A Boulder vision for carbon pricing
The prospect of carbon pricing is taking on new life in the wake of recent public conversations and action in cities like Boulder, Colorado.
We’re all too accustomed to the steady uptick of atmospheric carbon and the predicted disruptions to global weather that this will cause. But now we’re also getting to hear some serious and refreshing talk around the nation about doing something to slow climate change. Most promising are calls to tax carbon as a way of: discouraging the consumption of fossil fuels (taxing what you burn not what you earn, to paraphrase Al Gore); providing a steady price signal to encourage investment in cleaner energy; and raising revenue during a time of impending fiscal crisis,
The potentials for carbon tax in Oregon are signficant: it would be a major victory for public health (improving air and water quality) as well as local economies, bolstering Oregon’s already vibrant clean energy sector.
But how might a carbon tax come to pass in an age when new taxes seem to be political non-starters? One answer might be that with the looming fiscal cliff, there is a pressing need for additional revenue, making a carbon tax more attractive (especially when paired with other tax cuts, such as payroll and income). Another answer is that carbon taxes already exist in a handful of places, including Boulder, Colorado, providing a working model for the rest of the nation.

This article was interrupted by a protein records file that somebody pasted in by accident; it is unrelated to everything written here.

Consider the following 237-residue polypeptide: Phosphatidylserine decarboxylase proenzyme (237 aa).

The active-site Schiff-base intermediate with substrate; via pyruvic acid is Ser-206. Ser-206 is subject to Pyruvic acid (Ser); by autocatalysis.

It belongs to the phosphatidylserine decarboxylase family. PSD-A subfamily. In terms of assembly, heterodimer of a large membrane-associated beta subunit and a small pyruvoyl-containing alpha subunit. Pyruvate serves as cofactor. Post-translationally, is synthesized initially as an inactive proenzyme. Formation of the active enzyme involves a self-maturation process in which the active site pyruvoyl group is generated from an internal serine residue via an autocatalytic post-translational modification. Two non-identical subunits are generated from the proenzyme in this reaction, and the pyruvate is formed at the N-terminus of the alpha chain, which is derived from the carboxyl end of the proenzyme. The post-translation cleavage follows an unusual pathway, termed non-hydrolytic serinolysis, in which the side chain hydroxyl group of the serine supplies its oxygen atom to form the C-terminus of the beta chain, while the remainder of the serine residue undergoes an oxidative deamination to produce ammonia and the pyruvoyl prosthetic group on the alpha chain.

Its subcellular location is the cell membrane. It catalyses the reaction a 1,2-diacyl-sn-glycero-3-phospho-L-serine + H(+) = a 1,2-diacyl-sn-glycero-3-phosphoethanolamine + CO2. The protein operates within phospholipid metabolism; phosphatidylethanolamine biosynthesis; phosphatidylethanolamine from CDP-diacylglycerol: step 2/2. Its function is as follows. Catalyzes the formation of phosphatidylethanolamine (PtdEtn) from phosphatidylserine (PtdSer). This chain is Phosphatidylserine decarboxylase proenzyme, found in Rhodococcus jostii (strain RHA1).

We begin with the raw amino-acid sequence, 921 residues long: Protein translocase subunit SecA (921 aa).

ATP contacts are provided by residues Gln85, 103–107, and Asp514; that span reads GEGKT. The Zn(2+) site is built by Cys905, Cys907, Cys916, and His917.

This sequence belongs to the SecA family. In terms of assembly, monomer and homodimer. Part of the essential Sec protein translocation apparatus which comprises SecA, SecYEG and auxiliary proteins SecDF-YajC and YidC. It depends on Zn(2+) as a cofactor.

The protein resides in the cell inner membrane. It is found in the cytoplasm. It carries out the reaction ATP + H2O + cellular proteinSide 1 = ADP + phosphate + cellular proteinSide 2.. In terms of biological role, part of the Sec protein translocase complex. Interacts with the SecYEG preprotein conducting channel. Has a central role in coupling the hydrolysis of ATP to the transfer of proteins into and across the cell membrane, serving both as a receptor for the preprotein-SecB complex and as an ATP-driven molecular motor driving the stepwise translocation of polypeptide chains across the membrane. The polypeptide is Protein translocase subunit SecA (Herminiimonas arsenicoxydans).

82% of Boulder voters recently supported the extension of city carbon tax on electricity that was first passed for an initial five-year period in 2006. This tax funds Boulder’s Climate Action Plan, which includes programs to increase energy efficiency and the use of renewable energy—aimed at meeting Kyoto emissions reduction targets. The bill taxes electricity only, costs the average resident $21/year, and brings in $1.8 million/year. It’s relatively low, working out to about $7/ton of CO2; British Columbia by comparison taxes carbon at $30/ton; and a recent paper in the Journal of Environmental Studies and Sciences concludes that the social costs of carbon are likely far higher, perhaps as high as $266/ton.
The Boulder example is indicative of a larger trend: According to the March 2012 report, Climate Change in the American Mind, U.S. voters want action to mitigate climate change, and large majorities favor a revenue neutral tax shift—taxing fossil fuels and providing other tax reductions. 61% of Americans stated they would be more likely to vote for a candidate who favored a revenue neutral tax shift. People also want big energy companies to pay for the environmental and social impacts of their activities. And more and more individuals and groups on both ends of the political spectrum are endorsing a carbon tax. In November the American Enterprise Institute, a conservative thinktank, held a day-long conference on “The Economics of Carbon Taxes.” Suddenly, it seems like an idea that used to be called politically infeasible is now becoming increasingly plausible.
Mark Feldman is a communications and writing consultant. Prior to moving to Portland he taught at Stanford University.
image by flickr user Nick Humphries